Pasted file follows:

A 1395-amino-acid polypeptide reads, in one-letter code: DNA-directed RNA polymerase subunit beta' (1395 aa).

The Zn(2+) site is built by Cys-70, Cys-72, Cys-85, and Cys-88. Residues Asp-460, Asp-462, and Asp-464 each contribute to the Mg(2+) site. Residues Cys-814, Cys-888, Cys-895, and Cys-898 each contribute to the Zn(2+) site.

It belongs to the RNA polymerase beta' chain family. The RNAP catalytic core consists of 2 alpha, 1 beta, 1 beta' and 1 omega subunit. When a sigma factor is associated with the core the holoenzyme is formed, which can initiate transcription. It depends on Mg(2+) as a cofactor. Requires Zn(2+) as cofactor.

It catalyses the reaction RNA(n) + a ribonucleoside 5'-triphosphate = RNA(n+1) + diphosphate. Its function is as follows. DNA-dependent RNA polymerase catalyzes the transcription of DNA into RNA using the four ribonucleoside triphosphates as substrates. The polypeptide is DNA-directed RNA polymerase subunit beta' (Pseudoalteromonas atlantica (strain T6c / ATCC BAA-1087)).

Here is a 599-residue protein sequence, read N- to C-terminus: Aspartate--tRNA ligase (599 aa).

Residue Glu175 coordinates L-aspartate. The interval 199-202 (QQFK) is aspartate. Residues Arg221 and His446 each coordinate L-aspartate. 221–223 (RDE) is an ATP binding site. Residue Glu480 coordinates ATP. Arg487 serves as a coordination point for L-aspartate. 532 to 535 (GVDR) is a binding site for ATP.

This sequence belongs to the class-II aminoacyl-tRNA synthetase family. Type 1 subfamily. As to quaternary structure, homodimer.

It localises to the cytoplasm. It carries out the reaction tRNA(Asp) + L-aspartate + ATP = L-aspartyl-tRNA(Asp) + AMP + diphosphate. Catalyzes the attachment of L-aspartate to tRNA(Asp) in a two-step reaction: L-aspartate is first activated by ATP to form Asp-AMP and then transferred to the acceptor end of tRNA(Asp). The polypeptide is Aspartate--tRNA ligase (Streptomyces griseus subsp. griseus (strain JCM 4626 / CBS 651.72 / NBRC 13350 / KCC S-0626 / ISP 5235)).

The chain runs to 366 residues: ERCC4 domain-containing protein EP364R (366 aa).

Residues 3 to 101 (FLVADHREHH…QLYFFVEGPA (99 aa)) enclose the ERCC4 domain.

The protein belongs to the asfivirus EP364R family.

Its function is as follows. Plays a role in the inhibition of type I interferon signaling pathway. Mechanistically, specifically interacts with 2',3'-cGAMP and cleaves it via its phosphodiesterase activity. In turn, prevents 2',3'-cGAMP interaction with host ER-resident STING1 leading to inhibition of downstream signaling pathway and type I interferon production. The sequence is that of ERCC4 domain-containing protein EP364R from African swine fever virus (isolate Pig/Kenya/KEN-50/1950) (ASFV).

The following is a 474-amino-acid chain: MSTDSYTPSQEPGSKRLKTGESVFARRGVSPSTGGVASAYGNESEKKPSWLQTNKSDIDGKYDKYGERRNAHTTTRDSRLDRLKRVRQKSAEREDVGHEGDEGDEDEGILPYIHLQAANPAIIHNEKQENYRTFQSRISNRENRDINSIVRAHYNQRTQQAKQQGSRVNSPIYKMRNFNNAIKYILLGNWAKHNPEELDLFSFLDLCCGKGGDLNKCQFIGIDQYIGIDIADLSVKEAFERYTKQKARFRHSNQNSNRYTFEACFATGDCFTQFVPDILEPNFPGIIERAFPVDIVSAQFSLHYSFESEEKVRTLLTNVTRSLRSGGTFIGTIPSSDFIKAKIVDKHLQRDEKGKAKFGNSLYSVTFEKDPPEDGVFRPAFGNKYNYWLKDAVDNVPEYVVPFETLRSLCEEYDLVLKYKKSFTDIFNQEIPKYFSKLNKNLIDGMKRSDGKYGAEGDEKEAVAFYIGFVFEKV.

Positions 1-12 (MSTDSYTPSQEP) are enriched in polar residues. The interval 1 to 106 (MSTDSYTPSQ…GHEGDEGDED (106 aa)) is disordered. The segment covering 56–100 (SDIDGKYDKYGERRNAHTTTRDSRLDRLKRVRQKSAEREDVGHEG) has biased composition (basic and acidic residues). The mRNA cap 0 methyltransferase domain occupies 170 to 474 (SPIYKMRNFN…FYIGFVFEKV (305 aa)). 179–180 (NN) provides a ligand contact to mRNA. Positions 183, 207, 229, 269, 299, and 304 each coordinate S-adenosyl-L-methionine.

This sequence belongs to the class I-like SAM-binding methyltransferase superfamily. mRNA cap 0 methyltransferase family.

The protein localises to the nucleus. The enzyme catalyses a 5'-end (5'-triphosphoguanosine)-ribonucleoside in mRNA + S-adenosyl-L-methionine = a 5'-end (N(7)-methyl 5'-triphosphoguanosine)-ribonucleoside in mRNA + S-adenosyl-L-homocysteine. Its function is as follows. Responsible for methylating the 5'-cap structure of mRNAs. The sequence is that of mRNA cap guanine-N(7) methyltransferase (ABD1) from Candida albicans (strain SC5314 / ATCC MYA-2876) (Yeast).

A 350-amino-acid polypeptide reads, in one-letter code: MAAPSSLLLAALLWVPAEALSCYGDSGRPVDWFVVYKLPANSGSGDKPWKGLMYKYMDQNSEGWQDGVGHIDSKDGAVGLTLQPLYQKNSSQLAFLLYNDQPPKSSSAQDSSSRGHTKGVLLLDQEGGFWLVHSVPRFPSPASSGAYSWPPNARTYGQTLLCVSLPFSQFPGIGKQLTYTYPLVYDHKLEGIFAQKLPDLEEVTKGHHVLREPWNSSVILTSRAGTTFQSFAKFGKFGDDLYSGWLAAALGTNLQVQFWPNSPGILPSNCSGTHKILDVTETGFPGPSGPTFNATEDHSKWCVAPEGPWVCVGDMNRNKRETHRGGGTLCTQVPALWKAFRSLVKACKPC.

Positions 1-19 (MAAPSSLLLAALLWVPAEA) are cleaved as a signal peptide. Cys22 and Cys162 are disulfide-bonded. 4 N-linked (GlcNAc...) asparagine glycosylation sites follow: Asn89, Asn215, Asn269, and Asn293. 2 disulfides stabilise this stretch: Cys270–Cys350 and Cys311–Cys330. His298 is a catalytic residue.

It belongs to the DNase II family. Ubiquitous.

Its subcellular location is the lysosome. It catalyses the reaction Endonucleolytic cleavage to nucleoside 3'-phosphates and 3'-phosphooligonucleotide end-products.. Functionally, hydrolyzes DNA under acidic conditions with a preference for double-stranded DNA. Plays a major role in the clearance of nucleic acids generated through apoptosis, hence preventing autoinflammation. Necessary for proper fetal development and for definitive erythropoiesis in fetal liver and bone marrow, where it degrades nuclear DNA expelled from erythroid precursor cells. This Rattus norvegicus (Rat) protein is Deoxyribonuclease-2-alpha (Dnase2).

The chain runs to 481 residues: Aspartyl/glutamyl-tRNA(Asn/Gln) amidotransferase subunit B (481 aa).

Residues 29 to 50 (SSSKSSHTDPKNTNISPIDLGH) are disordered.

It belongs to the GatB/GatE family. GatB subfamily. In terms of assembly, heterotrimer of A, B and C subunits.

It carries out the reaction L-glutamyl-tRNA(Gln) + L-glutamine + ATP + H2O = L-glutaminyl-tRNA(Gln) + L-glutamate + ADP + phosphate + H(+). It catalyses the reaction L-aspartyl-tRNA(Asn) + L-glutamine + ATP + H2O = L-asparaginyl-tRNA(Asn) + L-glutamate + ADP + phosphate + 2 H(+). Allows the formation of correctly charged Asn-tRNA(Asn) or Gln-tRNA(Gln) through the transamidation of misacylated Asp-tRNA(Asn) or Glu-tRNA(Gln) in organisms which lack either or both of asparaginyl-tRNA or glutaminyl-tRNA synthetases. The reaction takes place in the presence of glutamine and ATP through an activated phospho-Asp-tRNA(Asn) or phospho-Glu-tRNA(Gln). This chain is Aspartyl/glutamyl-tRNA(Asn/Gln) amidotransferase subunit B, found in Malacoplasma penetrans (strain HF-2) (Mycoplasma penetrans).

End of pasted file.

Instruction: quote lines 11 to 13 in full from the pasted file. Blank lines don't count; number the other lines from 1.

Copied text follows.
The protein belongs to the asfivirus EP364R family.

Its function is as follows. Plays a role in the inhibition of type I interferon signaling pathway. Mechanistically, specifically interacts with 2',3'-cGAMP and cleaves it via its phosphodiesterase activity. In turn, prevents 2',3'-cGAMP interaction with host ER-resident STING1 leading to inhibition of downstream signaling pathway and type I interferon production. The sequence is that of ERCC4 domain-containing protein EP364R from African swine fever virus (isolate Pig/Kenya/KEN-50/1950) (ASFV).

The following is a 474-amino-acid chain: MSTDSYTPSQEPGSKRLKTGESVFARRGVSPSTGGVASAYGNESEKKPSWLQTNKSDIDGKYDKYGERRNAHTTTRDSRLDRLKRVRQKSAEREDVGHEGDEGDEDEGILPYIHLQAANPAIIHNEKQENYRTFQSRISNRENRDINSIVRAHYNQRTQQAKQQGSRVNSPIYKMRNFNNAIKYILLGNWAKHNPEELDLFSFLDLCCGKGGDLNKCQFIGIDQYIGIDIADLSVKEAFERYTKQKARFRHSNQNSNRYTFEACFATGDCFTQFVPDILEPNFPGIIERAFPVDIVSAQFSLHYSFESEEKVRTLLTNVTRSLRSGGTFIGTIPSSDFIKAKIVDKHLQRDEKGKAKFGNSLYSVTFEKDPPEDGVFRPAFGNKYNYWLKDAVDNVPEYVVPFETLRSLCEEYDLVLKYKKSFTDIFNQEIPKYFSKLNKNLIDGMKRSDGKYGAEGDEKEAVAFYIGFVFEKV.